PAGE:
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The deer is a creature of habit. Once it finds a good feeding ground, it’ll keep on returning. For that reason, it’s best to find out how to keep deer away from trees before you introduce them to your garden.
Numerous techniques can be used to deter deer but very few offer a 100% damage reduction.
The only way to create a 100% deer-proof garden is by fencing. Deer-resistant plants are only unpleasant to deer. When any wildlife is hungry, they’ll eat whatever they can, with the exception of poisonous plants.
1 – Fencing Deer Out
A proper fence to keep deer out your garden should feel more like you’re fencing yourself in. The height your fence needs to be depends on if deer have the space to get a running jump over your fence.
If there’s enough clearance to run, deer can leap 8-feet easily. In built-up neighborhoods where they need to jump from a stand still position, they’ll be lucky to clear a 7-foot fence.
The most expensive fencing type is an electric fence. There’s a good chance you won’t want an 8-foot-high electrified fence around your garden so the next best thing is the woven wire fence.
Woven wire fences are effective barriers, but since they don’t hide your garden, they’re effectively daring deer to jump it. They will see food through the fence so if they’re hungry enough, they will attempt to jump it. This type of fence needs to be 8-feet at least.
If you don’t want to have an 8-feet tall fence around your yard, another solution is to double your fence.
Did you know that deer have 20/40 vision? Their depth perception is ridiculously low. For that reason, you don’t need to go as high as 8-feet with a fence. Two 4-feet fences are just as effective.
Deer may be able to jump high but they’ll rarely risk trying a long jump over a double fence. The risk of being trapped between the two fences is a chance they’re unlikely to risk.
To make it work though, you need about 4 to 5 feet of space between the two fences.
Stockade fencing panels can be lower heights because deer don’t jump over any obstacle unless there’s a clear landing zone in sight. For that reason, stockade fencing panels that block the view of your garden are effective at heights taller than a deer.
Generally, solid 6-foot stockade fence panels will be enough to prevent deer making the leap.
2 – The Next Alternative to Fencing is Rocks
Understanding the structure of the deer foot can help you design ground cover that’s difficult for them to walk on.
The foot of a deer has two elongated toes, and behind those are phalanges, each capped by the same material we have on our fingernails – keratin.
These help them move around swiftly on solid terrain and marshy land, but they struggle to walk on rocky surfaces. It’s not that they can’t, it’s just that it’s going to be extremely uncomfortable.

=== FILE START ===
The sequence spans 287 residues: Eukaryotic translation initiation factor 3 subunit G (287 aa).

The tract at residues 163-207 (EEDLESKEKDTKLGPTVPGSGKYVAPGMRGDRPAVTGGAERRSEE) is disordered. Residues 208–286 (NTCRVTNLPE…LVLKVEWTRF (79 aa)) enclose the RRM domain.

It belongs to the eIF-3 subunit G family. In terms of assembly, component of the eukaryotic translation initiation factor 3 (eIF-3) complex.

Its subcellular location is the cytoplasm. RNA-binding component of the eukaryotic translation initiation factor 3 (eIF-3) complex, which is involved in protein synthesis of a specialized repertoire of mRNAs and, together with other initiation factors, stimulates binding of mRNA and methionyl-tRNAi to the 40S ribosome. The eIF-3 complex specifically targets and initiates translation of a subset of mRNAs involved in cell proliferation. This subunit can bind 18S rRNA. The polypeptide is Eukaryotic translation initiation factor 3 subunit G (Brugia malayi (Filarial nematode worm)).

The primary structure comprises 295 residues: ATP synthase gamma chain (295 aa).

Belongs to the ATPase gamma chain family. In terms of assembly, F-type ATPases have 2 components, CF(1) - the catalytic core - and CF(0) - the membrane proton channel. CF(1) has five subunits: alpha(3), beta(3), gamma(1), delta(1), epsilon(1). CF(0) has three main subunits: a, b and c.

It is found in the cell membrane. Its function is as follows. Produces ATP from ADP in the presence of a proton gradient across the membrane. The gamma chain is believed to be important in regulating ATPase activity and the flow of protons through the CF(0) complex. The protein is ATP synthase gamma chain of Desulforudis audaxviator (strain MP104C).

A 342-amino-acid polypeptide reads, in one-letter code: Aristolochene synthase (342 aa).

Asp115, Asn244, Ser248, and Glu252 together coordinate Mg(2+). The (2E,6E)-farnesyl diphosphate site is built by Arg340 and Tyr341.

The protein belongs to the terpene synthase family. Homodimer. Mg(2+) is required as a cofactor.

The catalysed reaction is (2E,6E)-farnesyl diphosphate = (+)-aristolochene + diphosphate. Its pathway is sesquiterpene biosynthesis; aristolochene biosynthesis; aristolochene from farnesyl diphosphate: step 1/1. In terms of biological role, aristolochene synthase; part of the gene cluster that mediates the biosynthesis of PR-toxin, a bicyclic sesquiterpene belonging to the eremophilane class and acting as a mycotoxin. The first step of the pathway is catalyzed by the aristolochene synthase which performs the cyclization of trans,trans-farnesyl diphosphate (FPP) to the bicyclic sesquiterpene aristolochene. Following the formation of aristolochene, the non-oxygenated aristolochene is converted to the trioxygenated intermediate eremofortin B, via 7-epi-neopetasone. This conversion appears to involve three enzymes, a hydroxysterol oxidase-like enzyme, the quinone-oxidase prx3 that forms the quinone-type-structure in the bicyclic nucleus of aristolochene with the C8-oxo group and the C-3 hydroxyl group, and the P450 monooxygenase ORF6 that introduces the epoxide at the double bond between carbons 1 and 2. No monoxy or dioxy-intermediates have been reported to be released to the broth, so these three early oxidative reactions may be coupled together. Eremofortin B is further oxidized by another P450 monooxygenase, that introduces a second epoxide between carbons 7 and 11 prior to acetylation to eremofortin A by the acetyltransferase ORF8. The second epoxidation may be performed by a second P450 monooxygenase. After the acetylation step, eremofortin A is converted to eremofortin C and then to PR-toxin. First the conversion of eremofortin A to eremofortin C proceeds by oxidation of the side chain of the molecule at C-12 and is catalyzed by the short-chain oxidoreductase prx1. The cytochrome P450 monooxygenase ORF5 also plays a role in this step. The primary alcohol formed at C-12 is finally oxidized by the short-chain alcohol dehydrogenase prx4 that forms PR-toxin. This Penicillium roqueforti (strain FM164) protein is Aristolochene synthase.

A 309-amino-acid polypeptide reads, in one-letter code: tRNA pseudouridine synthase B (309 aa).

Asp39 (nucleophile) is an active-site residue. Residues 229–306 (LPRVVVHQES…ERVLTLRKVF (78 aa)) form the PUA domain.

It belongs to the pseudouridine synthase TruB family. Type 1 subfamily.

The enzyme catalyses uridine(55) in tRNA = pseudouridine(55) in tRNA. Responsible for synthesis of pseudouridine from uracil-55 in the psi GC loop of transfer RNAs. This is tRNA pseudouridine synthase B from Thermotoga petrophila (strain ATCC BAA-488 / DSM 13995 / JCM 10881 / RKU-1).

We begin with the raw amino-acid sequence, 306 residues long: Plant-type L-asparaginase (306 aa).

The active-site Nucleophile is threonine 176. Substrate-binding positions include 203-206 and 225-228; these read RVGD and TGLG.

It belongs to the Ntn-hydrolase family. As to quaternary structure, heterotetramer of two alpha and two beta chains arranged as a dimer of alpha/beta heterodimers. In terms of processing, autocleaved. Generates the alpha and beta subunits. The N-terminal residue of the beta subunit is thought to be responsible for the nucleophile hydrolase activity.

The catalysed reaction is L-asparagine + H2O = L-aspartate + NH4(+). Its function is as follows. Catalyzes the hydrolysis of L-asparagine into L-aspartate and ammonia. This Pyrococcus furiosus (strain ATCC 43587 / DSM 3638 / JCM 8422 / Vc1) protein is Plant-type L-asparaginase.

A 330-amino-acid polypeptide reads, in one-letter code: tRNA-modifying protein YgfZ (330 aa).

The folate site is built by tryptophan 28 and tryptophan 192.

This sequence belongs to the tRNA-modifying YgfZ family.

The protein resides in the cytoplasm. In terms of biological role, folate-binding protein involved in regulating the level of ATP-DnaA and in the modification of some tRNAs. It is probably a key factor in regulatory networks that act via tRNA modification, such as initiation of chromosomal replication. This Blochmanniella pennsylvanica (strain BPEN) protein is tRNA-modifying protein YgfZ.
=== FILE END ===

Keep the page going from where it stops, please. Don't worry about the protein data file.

For that reason, a wide rock bed around a tree, such as this one (#8 on the list) works. The trick to using rocks to deter deer is to vary the size so that there’s next to no flat surfaces for deer to balance their footing.
You can either surround trees with rock beds or install a rock garden behind a fence so that there’s no level surface for deer to land on if they do jump the fence.
3 – Protecting the Bark on Trees from Antler Damage
Deer netting is particularly effective in gardens plagued by male deer. Males use the bark of trees to rub their antlers. The damage is extreme.
The only way to protect the bark of trees is to block access. The cheapest way to do that, without restricting light or increasing moisture, is to use deer netting.
Plastic tree guards are often sold with promises that they will protect trees from deer damage. The caveat though is they can also swap one problem for another, such as too much moisture resulting in bark disease that will kill the tree. Just like this.
Deer netting is the safer solution that allows for sufficient ventilation, and aeration, and also prevents insects from nesting between a solid plastic guard and trees. To fit them, use steaks to surround the perimeter up to a height of 5 to 6 feet.
Keep in mind that deer can grow to heights of 5 feet, and throughout the summer, their antlers will reach heights higher than that. Here’s an interesting timeline of the whitetail deer antler growth.
Generally, July to October is when antlers are more prominent. This is when you’re more likely to experience damaged tree bark from male deer rubbing the velvet off their antlers using your trees.
Older deer will be taller and develop larger antlers so the height you install deer netting around your trees will depend on the maturity of your deer population. If you live near an area that have active deer hunting groups, chances are, your deer population will be younger than 8-years old.